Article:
comscore U.S. Charges Spammer From Russia In Wire Fraud | Honolulu Star-Advertiser

U.S. Charges Spammer From Russia In Wire Fraud

Several years ago, federal agents traveled to Moscow to enlist the help of their Russian counterparts in arresting one of the world’s most pernicious email spammers. They were rebuffed, a former U.S. law enforcement official who was there said. The spammer, who used the pseudonym Peter Severa, was protected, probably by the Russian government, and could not be touched.

The agents went home and waited for their target to make a mistake.

Last week he did, traveling for vacation to Barcelona, Spain, where the agents who had been following him for years were ready. Early Friday, Spanish police burst into the hotel room where the spammer was staying with his wife and child and arrested him. Simultaneously, cybersecurity operatives from the FBI and several private companies took down his online network of tens of thousands of virus-infected computers.

Today, the Justice Department unsealed court papers accusing the spammer, whose real name is Peter Levashov, of wire fraud and unauthorized interception of electronic communications. Levashov, 36, is expected to be extradited to the United States.

His capture offers a behind-the-scenes look at a shadowy empire of online misbehavior. Officials said Levashov’s arrest and the takedown of his computer network ended a vast criminal enterprise that for more than a decade had drained bank accounts, committed stock fraud and flooded computers around the world with spam advertisements for cheap pharmaceuticals and remedies for erectile dysfunction.

Despite Russian media reports to the contrary, U.S. officials said Levashov played no role in attempts by Russian government hackers to meddle in the 2016 presidential election and, according to U.S. intelligence agencies, support the candidacy of Donald Trump.

But as the Trump administration’s early hopes of a rapprochement with the Kremlin have given way to increasing rancor, Levashov’s arrest is certain to heighten tensions. In the past, the Kremlin deplored such arrests as tantamount to kidnapping. An advisory on the website of the Foreign Ministry accused the United States of “hunting Russians around the world,” and urged citizens to take precautions. Levashov was captured three months after the arrest of Stanislav Lisov, a Russian hacking suspect, also in Barcelona.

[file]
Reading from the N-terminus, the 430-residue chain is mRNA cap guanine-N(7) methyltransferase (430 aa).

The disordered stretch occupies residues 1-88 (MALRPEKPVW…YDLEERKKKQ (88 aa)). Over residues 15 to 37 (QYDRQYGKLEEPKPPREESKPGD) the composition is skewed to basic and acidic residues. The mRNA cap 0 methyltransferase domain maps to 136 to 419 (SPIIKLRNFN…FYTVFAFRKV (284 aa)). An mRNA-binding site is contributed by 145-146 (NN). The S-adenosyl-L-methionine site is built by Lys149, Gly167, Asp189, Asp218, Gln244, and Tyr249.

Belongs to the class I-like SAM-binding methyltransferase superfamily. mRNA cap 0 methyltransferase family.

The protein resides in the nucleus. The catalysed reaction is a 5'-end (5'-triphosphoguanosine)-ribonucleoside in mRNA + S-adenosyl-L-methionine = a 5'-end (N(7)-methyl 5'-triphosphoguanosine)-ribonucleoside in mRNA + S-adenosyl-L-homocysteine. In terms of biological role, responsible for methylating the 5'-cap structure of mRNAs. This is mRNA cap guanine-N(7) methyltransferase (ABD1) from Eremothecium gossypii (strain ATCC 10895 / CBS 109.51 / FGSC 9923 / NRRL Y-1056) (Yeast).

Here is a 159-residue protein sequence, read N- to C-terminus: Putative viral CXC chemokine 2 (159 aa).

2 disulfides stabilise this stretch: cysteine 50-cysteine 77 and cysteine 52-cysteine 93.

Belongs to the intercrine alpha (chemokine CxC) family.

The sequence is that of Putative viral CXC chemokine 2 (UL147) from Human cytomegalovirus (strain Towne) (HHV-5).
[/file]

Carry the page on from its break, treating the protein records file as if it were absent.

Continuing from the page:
The arrests are likely to increase discord when Secretary of State Rex Tillerson visits Moscow this week.

Government agents and cybersecurity analysts have followed Levashov since at least 2006. In that time, he has made a fortune clogging inboxes with spam using a network of computers infected with a malware known as Kelihos. He was also known to rent his huge network of virus-infected computers to other cybercriminals who would use it to tap bank accounts and distribute ransomware, viruses that encrypt all data in an infected computer or smartphone.

At times, according to cybersecurity specialists, Levashov had control of more than 100,000 computers. He has already been indicted twice in the United States on wire and computer fraud charges.

“He was a kingpin in the criminal underground,” said Brett Stone-Gross, a cybersecurity analyst who has tracked Levashov for years.

Despite such accusations, Levashov appears to have lived openly and lavishly in St. Petersburg, his hometown. He had a large home and bodyguards and traveled around town in an armored sedan, according to someone with knowledge of the investigation into his activities, who asked to remain anonymous because the information is confidential. His wife was said to be a high-end wedding planner sought by St. Petersburg’s elite.

Though he engaged primarily in criminal exploits, Levashov appears to have occasionally dabbled in politics, suggesting collusion with the Russian government.

During Russia’s 2012 presidential election, Levashov’s computer network was used to spread fake news stories about one of Vladimir Putin’s opponents, billionaire businessman and Brooklyn Nets owner Mikhail D. Prokhorov, saying he had come out as gay.

“Everybody who knows me knows I am a pervert,” a text overlaid on a picture of Prokhorov said.

Some have speculated that Levashov also helped facilitate a huge assault on Estonian government and banking computers in 2007 that is considered one of the first examples of cyberwarfare. The attack is widely believed to have been retaliation by Russia after Estonian authorities removed a World War II memorial to Soviet soldiers from its pedestal in the center of the capital, Tallinn.

Cooperation between Russian government agencies and cybercriminals is not uncommon. At any time, Russian hackers have access to the contents of millions of infected computers around the world, and there is evidence that Russian intelligence agencies piggyback on their criminal operations as a form of cheap intelligence gathering.

Last month, the Justice Department indicted two Russian intelligence agents, accusing them of working with a suspect in criminal hacking to breach Yahoo and steal account information from hundreds of millions of users.

Current and former FBI agents said they have rarely, if ever, received help from Russia to arrest cybercrime suspects. More often than not, they said, the hacker is recruited to work for the government.

Sending spam is not illegal in Russia, and cybercriminals usually avoid directing more harmful attacks against computers on Russian territory.

When arrests do occur, it is because the suspect enters a country with a more collaborative law enforcement relationship with the United States.

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